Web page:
Monica Lewinsky walked off stage after getting a disrespectful question about Bill Clinton from a journalist

In February, Monica Lewinsky reemerged into the public eye after penning a moving essay about how the #MeToo movement helped her reevaluate her experiences with former President Bill Clinton when she was a young intern on Capitol Hill. Since then, she’s been working to defy the internalized misogyny that led her to blame herself for what happened—even though she was a 22-year-old intern at the time (and he was the most powerful man in the country). So when an Israeli journalist asked her about the Clinton affair in a live interview, Lewinsky put her foot down and walked off stage.

CNN reported that during a September 3rd interview in Jerusalem with Hadashot News anchor Yonit Lev, Lewinsky ended the encounter when asked if she still wanted a private apology from Clinton.

"I'm sorry, I'm not going to be able to do this," Lewinsky reportedly said before setting down her mic and leaving.

Later that evening, Lewinsky explained what happened via a Twitter post, writing that the interview was meant to be about the “perils and positives of the Internet.” She wrote that she and Lev had previously met to set “clear parameters” about what they would discuss onstage, and that she had been clear that questions about Clinton were “off limits.” Lewinsky wrote that Lev had shown “blatant disregard” for these parameters.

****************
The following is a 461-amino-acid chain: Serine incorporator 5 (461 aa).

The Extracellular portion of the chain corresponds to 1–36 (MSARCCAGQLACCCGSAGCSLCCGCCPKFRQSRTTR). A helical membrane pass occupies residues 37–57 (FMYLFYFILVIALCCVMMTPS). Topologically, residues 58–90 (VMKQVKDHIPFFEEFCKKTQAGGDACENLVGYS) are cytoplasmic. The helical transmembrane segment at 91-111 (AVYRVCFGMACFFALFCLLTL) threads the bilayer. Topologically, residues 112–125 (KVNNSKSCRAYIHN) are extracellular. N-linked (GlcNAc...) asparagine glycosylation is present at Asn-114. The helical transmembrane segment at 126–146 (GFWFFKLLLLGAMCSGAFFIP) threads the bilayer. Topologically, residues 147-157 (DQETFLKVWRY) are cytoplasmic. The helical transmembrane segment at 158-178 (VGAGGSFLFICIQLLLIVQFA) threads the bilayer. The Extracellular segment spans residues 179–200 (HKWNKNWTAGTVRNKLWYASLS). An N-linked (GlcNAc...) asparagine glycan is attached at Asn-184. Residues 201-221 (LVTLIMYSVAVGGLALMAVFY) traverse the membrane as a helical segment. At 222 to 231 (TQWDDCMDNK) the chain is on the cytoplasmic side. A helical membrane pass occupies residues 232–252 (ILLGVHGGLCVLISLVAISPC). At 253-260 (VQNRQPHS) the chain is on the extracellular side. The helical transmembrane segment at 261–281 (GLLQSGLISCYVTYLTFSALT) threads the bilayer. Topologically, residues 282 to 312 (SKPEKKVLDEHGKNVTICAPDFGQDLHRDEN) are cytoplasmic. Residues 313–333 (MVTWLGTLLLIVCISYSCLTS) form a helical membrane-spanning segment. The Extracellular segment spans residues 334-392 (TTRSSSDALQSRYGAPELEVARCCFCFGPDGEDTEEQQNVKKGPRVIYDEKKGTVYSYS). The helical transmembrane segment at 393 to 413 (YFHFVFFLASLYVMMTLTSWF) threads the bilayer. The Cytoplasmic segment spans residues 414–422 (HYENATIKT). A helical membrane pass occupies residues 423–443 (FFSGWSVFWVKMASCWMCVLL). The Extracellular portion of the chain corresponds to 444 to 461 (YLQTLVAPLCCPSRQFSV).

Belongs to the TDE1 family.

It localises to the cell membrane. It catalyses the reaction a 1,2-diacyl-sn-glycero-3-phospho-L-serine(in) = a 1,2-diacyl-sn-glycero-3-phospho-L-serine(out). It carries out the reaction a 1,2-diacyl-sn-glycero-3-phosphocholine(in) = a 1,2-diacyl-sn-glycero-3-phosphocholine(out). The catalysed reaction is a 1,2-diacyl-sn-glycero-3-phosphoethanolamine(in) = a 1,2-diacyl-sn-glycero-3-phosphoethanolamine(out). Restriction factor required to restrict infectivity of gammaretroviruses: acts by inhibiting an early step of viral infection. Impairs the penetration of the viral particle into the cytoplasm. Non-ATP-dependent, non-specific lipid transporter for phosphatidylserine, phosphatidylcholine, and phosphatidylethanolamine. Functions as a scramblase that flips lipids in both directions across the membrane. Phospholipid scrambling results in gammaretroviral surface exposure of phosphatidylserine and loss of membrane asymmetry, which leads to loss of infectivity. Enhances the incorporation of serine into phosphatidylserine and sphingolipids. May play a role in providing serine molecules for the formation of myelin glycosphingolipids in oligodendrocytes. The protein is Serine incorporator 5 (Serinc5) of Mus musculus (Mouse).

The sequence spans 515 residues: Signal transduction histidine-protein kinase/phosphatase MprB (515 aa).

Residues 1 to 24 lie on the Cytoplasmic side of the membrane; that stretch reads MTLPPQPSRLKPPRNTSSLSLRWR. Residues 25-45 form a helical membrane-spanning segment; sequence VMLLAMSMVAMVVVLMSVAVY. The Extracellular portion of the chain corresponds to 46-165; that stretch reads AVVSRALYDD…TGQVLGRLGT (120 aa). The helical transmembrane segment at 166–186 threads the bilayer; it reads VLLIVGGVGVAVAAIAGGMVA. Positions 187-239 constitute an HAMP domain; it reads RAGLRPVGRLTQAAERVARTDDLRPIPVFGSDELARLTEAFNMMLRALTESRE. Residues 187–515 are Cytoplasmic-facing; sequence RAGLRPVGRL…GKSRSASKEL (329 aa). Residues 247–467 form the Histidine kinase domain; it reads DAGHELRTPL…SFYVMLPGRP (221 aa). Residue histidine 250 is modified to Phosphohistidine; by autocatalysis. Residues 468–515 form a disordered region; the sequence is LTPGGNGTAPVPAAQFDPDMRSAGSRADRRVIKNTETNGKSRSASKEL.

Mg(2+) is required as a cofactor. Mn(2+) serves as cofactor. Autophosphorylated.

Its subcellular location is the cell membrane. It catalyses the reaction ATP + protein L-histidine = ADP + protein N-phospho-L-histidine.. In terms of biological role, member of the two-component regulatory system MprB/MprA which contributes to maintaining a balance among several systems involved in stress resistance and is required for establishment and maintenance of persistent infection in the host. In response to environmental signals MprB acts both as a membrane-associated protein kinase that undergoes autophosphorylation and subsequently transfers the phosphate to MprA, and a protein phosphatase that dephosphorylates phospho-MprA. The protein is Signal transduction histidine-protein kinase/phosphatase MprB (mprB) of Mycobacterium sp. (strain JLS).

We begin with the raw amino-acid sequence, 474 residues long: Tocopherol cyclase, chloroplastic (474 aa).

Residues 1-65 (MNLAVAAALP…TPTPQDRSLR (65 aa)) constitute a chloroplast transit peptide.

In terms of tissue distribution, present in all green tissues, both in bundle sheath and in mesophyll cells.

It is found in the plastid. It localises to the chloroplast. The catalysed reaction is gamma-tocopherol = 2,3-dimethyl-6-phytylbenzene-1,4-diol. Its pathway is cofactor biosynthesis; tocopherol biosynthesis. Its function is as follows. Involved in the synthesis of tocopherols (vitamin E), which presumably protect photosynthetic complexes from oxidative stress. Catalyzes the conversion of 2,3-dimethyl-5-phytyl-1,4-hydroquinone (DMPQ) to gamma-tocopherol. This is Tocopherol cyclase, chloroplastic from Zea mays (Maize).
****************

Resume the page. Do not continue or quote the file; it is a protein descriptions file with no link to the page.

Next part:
"I left because it is more important than ever for women to stand up for themselves and not allow others to control their narrative," Lewinsky wrote. "To the audience: I'm very sorry that this talk had to end this way."

In a statement to CNN, Hadashot News defended Lev’s question, saying that the organization had “stood up to all of its agreements with Ms. Lewinsky.”

"We believe the question asked on stage was legitimate and respectful, and one that certainly does not go beyond Ms. Lewinsky's requests and does not cross the line," the statement continued.

In a June interview on Today, Clinton dismissed the idea that he owed Lewinsky a private apology, saying that he had already atoned in public. He later clarified his comments on the Late Show, stating that he was indeed sorry and that the #MeToo movement was “long overdue, necessary, and should be supported.”

Lewinsky has written and spoken at length about the pain the extremely public investigation caused her—and how it took her years to regain her sense of self and self-worth. The conversation about abuse of power and its intersection with harassment and work-place dynamics is finally coming to light in the public dialogue, and we applaud Lewinsky for standing her ground.

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